What was your first show?
BB: I believe the first show I ever went to was a Red Hot Chili Peppers concert back when I lived in Hawaii. Mind you this was back when By The Way had come out and “The Zephyr Song” was my jam. I was cool, still am.
What was the best show you’ve ever seen?
BB: GWAR!!! I got to see them at Riot Fest back in 2012, that whole festival was a blast, but had I known that would be the last time I would see Oderus Urungus fronting that I would have thrashed in the pit the whole damn set.
Tell us about your own musical endeavors.
BB: I have been a fairly active member of the Sioux Falls music scene with my band The New FM since 2011. We try to keep active still, but everyone except me is all into higher education and science so I have to work with them on that.
When I can’t get the band around, I work as a singer-songwriter under the moniker Sad Giants. If it wasn’t for Wooden Legs Pub up in Brookings keeping their open mic night active I don’t think I’d ever have had the confidence to try to be on my own but now I’ve toured a few times as Sad Giants and it has been exhilarating.
What is interesting or special about the South Dakota music scene?
BB: The South Dakota music scene is so insulated and supportive. If it wasn’t for everyone always giving each other a hand once in a while with gear, recording, extra band members, what have you, then I don’t think it would be as strong. That being said, I do think we need to start pushing some birds out of the nest and get our best bands touring and recording more. So many awesome bands break up after I eat up all their songs and then I just have all these lyrics clanging around my head that I wish I could still geek out over.
What are your other hopes for the local music scene?
BB: I want Sioux Falls to be on the radar of bands I like, you know? I think that’s everybody’s dream, but I mean, as an avid music consumer I just want people to think about it. If people consciously don’t want to come here, I wouldn’t blame them, you know? We’re sort of out of the way from other major cities and surrounded by soybeans and corn. I’ve heard so many bands say they were surprised that there was a city out here that had record stores and people and things. I think we just need our all-ages scene to grow for a few more years – and thanks to places like Total Drag, we have that opportunity for now.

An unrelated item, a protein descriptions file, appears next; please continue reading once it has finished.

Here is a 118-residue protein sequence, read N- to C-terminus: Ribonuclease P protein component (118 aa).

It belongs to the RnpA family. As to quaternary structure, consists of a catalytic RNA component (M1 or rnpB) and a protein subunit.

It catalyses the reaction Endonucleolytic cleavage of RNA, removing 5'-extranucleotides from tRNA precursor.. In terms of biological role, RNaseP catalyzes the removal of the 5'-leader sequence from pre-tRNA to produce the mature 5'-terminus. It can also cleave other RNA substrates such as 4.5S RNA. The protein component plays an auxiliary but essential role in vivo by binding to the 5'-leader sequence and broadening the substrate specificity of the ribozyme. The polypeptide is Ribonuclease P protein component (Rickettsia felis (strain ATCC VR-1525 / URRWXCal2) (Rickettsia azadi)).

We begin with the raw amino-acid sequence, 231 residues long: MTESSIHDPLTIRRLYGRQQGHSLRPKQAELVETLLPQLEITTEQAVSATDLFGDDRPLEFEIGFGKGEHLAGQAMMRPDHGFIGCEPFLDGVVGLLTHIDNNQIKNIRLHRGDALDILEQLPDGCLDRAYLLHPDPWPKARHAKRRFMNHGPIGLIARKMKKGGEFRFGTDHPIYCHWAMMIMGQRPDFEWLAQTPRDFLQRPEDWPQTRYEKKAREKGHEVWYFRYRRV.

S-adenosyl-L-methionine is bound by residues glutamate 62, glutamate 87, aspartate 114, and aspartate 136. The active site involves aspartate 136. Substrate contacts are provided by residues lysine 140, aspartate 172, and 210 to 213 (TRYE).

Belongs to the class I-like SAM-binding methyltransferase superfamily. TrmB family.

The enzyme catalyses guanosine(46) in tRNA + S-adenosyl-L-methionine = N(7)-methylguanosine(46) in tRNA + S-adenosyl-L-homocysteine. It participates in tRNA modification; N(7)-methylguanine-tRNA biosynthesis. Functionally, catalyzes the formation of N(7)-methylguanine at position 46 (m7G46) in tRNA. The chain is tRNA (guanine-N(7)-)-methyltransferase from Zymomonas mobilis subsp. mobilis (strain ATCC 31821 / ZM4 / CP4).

What band would you like to see come (or come back) to South Dakota?
BB: The Wonder Years, let’s inject some easycore in these hardcore veins.
What is one defunct band you’d like to see reunite?
BB: WHY CAN’T TOM DELONGE JUST BE WHO I’VE ALWAYS WANTED HIM TO BE.
One local band I want back is Typical Hunks, I don’t know how long they were around for, but I really liked their songs they put out before they disbanded.
Anything else we should know about you?
BB: I’ve always had a hard time answering people’s simple questions about me, especially in South Dakota. People around here are very polite and want to make small talk and be friendly and I am almost the opposite. I want to go all or nothing with my conversations. There’s a reason coming, I swear.
So, people always ask things like, ‘Where are you from?’ or, ‘What do you like to do?’ I have no idea how to answer any of those in less than a million words. I’ve covered the latter question in so many words above, but the former question becomes an agonizing romp through my nomadic childhood from being born in Illinois, to Alaska, to Hawaii, and then back to Alaska, and then to Brookings, and then try to get through all that before someone asks if I’m any of the Native cultures from any of those places and then I’m clarifying that I’m actually Asian, Laotian to be exact, but then I’m also 6’6″ so that gets some reaction, and man I have written way too much in this section.
Anyway, I love strong coffee and weird stuff.
Want Bobby to review your album or interview your band? Here’s how to get in touch:
Blog: I Don’t Wanna Be Scene